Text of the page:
Louis’s life is inseparable from his efforts to promote genuine devotion to Mary, the mother of Jesus and mother of the Church. Totus tuus (“completely yours”) was Louis’s personal motto; Pope John Paul II chose it as his episcopal motto.
Born in the Breton village of Montfort, close to Rennes, France, as an adult Louis identified himself by the place of his Baptism instead of his family name, Grignion. After being educated by the Jesuits and the Sulpicians, he was ordained a diocesan priest in 1700.
Soon he began preaching parish missions throughout western France. His years of ministering to the poor prompted him to travel and live very simply, sometimes getting him into trouble with Church authorities. In his preaching, which attracted thousands of people back to the faith, Father Louis recommended frequent, even daily, Holy Communion–not the custom then!–and imitation of the Virgin Mary’s ongoing acceptance of God’s will for her life.
Louis founded the Missionaries of the Company of Mary, for priests and brothers, and the Daughters of Wisdom, who cared especially for the sick. His book True Devotion to the Blessed Virgin has become a classic explanation of Marian devotion.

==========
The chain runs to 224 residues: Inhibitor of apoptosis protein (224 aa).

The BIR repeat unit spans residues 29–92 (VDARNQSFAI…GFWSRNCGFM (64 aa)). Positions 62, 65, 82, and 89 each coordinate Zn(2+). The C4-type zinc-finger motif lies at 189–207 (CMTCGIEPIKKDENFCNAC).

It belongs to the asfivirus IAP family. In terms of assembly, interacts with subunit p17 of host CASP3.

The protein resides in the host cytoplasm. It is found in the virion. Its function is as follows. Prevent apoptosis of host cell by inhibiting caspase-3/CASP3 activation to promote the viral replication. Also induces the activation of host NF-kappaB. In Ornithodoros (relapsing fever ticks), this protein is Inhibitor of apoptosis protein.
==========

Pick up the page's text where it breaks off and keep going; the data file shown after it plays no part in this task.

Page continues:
Louis died in Saint-Laurent-sur-Sèvre, where a basilica has been erected in his honor. He was canonized in 1947.
Like Mary, Louis experienced challenges in his efforts to follow Jesus. Opposed at times in his preaching and in his other ministries, Louis knew with Saint Paul, “Neither the one who plants nor the one who waters is anything, but only God, who causes the growth” (1 Corinthians 3:7). Any attempt to succeed by worldly standards runs the risk of betraying the Good News of Jesus. Mary is “the first and most perfect disciple,” as the late Sulpician Father Raymond Brown described her.
The Liturgical Feast of Saint Louis Mary Grignion de Montfort is April 28.
The events of the past year regarding euthanasia have been a very troubling experience. On June 17, 2016, Bill C - 14 received royal assent, making euthanasia and assisted suicide legal in Canada. In supporting euthanasia, both private and institutional voices have neglected the intrinsic value of life and have undermined the fundamental value of individual freedom of conscience. The program of support for euthanasia has been marked by misrepresentation and manipulation, which in turn has created significant frustration for many people of good will.